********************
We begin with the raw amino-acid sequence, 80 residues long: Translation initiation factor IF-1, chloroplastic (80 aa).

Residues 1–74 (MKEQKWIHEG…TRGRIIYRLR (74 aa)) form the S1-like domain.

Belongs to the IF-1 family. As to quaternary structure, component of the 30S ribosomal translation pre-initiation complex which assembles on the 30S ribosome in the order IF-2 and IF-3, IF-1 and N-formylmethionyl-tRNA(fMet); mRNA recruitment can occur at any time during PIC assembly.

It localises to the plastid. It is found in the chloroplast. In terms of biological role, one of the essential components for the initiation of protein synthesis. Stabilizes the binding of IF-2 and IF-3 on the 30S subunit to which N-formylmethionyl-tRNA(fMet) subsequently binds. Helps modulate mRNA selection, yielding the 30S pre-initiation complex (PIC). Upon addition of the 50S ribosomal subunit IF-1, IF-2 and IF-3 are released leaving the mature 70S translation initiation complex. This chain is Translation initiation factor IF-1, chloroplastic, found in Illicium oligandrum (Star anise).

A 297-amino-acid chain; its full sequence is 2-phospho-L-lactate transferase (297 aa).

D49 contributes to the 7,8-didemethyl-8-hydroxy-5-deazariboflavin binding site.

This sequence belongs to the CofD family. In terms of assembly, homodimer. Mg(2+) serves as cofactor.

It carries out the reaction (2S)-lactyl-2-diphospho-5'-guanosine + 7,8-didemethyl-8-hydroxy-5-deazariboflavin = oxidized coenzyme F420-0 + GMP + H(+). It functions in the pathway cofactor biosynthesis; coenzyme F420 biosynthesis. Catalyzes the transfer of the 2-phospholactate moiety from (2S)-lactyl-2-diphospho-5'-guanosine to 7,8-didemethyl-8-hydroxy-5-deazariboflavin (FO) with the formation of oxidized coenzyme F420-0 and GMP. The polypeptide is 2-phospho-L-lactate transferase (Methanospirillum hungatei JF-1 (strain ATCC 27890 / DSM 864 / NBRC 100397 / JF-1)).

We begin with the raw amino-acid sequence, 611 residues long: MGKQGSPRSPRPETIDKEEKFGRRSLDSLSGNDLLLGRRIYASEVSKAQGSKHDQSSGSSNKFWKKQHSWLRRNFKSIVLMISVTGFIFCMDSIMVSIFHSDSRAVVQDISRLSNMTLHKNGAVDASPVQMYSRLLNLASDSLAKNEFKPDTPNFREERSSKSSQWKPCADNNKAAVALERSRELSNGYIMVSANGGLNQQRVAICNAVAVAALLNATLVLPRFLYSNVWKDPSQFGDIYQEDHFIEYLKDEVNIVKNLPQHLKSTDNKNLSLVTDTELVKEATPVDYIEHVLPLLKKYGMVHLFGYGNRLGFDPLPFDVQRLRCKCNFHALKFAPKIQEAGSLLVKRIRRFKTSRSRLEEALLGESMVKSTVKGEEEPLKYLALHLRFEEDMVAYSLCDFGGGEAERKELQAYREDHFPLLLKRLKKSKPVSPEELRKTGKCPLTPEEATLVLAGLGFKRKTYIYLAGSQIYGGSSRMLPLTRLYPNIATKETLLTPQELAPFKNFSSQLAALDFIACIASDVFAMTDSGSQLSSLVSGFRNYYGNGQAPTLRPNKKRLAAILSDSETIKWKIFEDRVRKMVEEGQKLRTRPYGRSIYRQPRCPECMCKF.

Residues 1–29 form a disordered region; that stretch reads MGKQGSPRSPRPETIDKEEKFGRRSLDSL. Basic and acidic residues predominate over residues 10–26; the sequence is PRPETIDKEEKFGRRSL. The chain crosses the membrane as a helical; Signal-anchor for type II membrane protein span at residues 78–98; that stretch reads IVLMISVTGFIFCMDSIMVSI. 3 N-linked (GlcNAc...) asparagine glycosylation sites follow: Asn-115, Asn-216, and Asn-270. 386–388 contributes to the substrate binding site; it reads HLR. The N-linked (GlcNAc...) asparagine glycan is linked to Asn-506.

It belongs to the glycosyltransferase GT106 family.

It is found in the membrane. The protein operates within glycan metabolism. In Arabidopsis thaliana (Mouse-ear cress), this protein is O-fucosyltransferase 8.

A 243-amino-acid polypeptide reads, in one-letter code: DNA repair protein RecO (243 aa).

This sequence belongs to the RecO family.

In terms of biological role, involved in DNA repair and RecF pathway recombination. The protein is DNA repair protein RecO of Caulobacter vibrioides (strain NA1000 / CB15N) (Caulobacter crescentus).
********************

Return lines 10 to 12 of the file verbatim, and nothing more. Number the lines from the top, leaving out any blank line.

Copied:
Residues 1–29 form a disordered region; that stretch reads MGKQGSPRSPRPETIDKEEKFGRRSLDSL. Basic and acidic residues predominate over residues 10–26; the sequence is PRPETIDKEEKFGRRSL. The chain crosses the membrane as a helical; Signal-anchor for type II membrane protein span at residues 78–98; that stretch reads IVLMISVTGFIFCMDSIMVSI. 3 N-linked (GlcNAc...) asparagine glycosylation sites follow: Asn-115, Asn-216, and Asn-270. 386–388 contributes to the substrate binding site; it reads HLR. The N-linked (GlcNAc...) asparagine glycan is linked to Asn-506.

It belongs to the glycosyltransferase GT106 family.

It is found in the membrane. The protein operates within glycan metabolism. In Arabidopsis thaliana (Mouse-ear cress), this protein is O-fucosyltransferase 8.